As we all know, human life cannot be sustained without access to freshwater resources – and the way that society has developed over the years means that life in the 21st century is increasingly reliant on water supplies to keep economies thriving. It underpins everything we do and everything we’ve become accustomed to.
Unfortunately, water stress and scarcity is fast becoming an ever-present reality for millions around the world, with demand for water on the rise in line with global population increases.
Every continent and every region around the world faces their own specific water-related issues, but in Europe it’s water quality and quantity that are fast becoming the most pressing concerns.
Drought, in particular, is causing serious problems, with 2022 seeing some of the most severe droughts in 500 years, while climate change is expected to have a big impact on availability of water, as well as quality and quantity in the future.
As the European Economic and Social Committee (EESC) explains, unless action is taken, water scarcity could potentially start to affect larger swathes of society on a global scale, with serious implications not just for the environment but also for food security, human health and economic, social and political stability.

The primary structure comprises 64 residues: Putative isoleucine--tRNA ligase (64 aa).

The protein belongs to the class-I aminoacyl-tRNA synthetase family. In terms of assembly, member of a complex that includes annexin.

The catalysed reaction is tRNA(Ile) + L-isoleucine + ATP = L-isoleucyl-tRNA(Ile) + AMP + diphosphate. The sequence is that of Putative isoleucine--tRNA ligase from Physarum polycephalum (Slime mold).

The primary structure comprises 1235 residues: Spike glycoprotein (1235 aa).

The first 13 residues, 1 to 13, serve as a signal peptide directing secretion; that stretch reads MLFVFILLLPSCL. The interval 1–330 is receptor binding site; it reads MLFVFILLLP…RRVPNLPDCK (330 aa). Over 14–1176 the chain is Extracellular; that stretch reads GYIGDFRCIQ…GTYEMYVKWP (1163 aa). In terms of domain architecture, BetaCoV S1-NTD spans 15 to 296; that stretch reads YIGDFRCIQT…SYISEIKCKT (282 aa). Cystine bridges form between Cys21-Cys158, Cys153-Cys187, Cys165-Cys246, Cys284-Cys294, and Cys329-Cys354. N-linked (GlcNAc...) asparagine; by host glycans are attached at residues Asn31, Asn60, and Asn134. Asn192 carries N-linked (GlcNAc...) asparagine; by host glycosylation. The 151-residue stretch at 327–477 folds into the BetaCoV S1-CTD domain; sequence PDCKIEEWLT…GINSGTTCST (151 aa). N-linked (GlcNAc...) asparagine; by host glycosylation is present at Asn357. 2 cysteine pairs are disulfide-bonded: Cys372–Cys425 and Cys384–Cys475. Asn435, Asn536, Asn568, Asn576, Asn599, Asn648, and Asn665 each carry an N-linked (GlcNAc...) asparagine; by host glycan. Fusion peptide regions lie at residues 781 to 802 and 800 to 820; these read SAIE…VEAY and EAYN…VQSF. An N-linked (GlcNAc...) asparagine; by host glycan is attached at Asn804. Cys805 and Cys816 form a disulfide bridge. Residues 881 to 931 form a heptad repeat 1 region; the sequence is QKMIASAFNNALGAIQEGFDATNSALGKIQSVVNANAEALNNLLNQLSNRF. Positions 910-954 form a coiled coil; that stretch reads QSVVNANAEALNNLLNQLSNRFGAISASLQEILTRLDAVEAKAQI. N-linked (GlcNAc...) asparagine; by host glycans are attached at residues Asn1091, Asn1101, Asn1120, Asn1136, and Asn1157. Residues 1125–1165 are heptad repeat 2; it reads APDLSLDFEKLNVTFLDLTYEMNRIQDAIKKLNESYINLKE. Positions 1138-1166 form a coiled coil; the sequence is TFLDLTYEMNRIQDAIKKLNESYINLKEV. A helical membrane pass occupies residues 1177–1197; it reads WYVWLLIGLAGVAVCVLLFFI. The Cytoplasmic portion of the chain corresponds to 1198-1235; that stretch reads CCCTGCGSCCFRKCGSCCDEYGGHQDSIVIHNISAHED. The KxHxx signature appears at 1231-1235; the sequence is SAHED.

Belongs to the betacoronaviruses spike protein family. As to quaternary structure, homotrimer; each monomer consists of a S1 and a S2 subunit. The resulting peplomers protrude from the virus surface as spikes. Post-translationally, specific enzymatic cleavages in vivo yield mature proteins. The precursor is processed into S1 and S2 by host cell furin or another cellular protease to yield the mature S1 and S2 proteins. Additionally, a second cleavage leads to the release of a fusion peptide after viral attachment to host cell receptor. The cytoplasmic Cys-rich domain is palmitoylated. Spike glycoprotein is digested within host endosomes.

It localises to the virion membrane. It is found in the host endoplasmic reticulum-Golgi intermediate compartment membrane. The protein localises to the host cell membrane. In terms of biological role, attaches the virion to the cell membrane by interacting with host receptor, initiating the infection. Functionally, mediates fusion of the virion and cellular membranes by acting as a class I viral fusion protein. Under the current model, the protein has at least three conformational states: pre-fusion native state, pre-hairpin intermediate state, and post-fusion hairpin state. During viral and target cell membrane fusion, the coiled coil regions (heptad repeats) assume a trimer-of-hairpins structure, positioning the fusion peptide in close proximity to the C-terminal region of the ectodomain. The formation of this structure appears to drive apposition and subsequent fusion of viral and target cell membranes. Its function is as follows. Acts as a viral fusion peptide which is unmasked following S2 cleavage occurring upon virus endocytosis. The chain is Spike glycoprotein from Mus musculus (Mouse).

Some of the challenges are being anticipated and addressed by the EU, with legal frameworks put in place to safeguard freshwater and marine resources for future generations. However, progress is being hampered by slow implementation, insufficient funding and a failure to integrate environmental objectives in sectoral policies.
Given just how significant the challenges we face now are, the EESC believes the current EU policy framework is no longer fit for purpose and, as such, a change of scale is now very much required.
Enter the EU Blue Deal!
This year, the EESC has been working towards devising a comprehensive strategy for European water policies, adopting a set of own-initiative opinions that will tackle the issue head on from sectoral perspectives, with concrete proposals put forward to find long-lasting solutions to the problem.
In October, it announced these proposals and called on the European Commission to start viewing water as a top priority on a Europe-wide scale.
There are 15 guiding principles of the EU Blue Deal, including ensuring that it aligns with all other EU policies, featuring ecosystem, wetland and biodiversity restoration and protection as an essential component, adopting a human right-based approach to water, encouraging all water users to support sustainable usage and consumption, and significantly reducing water leaks and water wastage.
Although the UN General Assembly recognised the human right to water and sanitation as far back as 2010, there are still approximately 2.2 billion people around the world that do not have access to safe water supplies.
In Europe, water stress is a growing concern, with 60 per cent of cities across the continent experiencing water scarcity. Furthermore, it’s been predicted that water scarcity will rise by 35 per cent come the year 2070 unless action is taken… and now.